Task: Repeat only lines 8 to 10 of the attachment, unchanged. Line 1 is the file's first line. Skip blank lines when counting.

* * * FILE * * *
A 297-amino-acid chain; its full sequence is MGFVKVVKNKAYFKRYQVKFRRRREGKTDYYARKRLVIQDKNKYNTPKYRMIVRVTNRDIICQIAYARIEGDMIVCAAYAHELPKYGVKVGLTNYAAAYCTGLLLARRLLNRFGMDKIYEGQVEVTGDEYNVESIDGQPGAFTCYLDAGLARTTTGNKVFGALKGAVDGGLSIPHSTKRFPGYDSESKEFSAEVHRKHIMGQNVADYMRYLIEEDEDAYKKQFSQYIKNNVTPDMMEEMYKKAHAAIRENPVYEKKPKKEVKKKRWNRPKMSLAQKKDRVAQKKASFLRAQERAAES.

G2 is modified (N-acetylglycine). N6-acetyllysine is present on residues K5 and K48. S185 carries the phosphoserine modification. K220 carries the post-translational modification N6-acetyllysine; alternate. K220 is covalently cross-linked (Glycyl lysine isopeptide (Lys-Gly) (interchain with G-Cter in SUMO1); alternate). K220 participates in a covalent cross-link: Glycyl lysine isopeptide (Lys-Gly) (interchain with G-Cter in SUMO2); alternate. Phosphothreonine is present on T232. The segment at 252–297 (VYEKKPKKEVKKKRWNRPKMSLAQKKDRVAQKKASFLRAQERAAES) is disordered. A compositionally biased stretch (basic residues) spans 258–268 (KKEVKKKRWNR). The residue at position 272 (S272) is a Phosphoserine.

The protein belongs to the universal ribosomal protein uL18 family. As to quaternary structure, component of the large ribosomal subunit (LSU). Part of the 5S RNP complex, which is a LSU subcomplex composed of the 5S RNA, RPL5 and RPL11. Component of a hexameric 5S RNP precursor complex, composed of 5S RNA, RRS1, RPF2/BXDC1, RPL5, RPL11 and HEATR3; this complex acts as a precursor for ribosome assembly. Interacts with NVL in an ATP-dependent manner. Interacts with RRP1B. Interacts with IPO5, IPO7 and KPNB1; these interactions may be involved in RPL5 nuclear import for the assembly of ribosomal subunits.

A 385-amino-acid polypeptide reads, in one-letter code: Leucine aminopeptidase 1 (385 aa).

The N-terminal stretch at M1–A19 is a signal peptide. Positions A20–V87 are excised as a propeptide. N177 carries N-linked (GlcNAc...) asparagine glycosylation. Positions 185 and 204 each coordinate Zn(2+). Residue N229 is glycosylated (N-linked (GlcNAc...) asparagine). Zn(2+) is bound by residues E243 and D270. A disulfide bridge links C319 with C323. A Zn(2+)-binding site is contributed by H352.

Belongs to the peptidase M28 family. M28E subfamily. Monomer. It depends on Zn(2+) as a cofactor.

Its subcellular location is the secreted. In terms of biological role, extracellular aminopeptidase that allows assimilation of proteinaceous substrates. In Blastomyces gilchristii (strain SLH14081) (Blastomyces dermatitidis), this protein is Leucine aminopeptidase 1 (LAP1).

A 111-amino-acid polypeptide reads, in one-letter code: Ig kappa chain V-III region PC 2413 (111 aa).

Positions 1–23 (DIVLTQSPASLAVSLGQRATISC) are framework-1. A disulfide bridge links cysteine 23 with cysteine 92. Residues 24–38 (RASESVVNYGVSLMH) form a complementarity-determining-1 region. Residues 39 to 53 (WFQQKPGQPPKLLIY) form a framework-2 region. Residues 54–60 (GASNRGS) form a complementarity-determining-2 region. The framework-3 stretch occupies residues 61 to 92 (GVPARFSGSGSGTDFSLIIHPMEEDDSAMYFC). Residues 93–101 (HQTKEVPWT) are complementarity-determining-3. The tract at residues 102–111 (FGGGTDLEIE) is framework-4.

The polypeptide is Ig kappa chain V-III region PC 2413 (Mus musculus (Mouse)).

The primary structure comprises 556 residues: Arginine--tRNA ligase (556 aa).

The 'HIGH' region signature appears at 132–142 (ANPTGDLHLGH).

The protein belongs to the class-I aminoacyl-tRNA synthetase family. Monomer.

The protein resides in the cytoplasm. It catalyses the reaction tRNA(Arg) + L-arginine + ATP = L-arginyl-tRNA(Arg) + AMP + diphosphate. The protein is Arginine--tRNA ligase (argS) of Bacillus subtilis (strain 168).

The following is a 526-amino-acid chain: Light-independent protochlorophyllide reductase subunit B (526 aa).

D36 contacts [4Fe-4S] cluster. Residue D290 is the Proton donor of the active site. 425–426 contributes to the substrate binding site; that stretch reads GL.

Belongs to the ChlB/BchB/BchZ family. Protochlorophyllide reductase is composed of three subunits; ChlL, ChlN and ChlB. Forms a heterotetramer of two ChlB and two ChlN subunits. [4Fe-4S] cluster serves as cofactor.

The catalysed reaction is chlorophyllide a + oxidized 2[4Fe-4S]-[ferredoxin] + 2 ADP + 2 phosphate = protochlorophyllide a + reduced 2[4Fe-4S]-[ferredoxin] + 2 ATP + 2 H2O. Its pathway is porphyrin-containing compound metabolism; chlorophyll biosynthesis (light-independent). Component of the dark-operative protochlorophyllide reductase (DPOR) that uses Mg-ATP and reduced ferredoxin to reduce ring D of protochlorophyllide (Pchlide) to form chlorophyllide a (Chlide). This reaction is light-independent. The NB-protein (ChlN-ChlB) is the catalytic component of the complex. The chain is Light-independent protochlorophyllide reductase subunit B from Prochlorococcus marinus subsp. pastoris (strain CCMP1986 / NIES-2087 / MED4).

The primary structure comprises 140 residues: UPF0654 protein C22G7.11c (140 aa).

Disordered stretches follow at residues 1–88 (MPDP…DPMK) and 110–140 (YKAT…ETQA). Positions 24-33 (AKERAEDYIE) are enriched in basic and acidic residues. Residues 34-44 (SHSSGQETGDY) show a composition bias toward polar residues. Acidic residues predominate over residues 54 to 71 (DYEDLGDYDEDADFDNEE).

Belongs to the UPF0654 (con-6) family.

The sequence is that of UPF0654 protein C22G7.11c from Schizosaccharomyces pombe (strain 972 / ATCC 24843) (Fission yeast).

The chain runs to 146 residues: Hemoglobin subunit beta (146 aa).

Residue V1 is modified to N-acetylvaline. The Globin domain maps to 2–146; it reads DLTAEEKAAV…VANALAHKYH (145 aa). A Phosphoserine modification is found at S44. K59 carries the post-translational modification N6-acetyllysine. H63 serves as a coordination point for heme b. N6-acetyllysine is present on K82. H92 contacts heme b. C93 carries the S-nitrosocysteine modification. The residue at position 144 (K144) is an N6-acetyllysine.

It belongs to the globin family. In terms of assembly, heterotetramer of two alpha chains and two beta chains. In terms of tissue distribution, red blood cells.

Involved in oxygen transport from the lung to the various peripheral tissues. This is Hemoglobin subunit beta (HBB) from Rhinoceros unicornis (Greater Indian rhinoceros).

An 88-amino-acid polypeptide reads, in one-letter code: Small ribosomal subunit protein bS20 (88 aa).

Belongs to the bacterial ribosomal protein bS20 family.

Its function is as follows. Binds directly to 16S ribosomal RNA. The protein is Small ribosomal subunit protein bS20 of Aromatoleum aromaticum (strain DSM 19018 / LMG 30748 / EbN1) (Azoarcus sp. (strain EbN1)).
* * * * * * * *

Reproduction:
A 111-amino-acid polypeptide reads, in one-letter code: Ig kappa chain V-III region PC 2413 (111 aa).

Positions 1–23 (DIVLTQSPASLAVSLGQRATISC) are framework-1. A disulfide bridge links cysteine 23 with cysteine 92. Residues 24–38 (RASESVVNYGVSLMH) form a complementarity-determining-1 region. Residues 39 to 53 (WFQQKPGQPPKLLIY) form a framework-2 region. Residues 54–60 (GASNRGS) form a complementarity-determining-2 region. The framework-3 stretch occupies residues 61 to 92 (GVPARFSGSGSGTDFSLIIHPMEEDDSAMYFC). Residues 93–101 (HQTKEVPWT) are complementarity-determining-3. The tract at residues 102–111 (FGGGTDLEIE) is framework-4.

The polypeptide is Ig kappa chain V-III region PC 2413 (Mus musculus (Mouse)).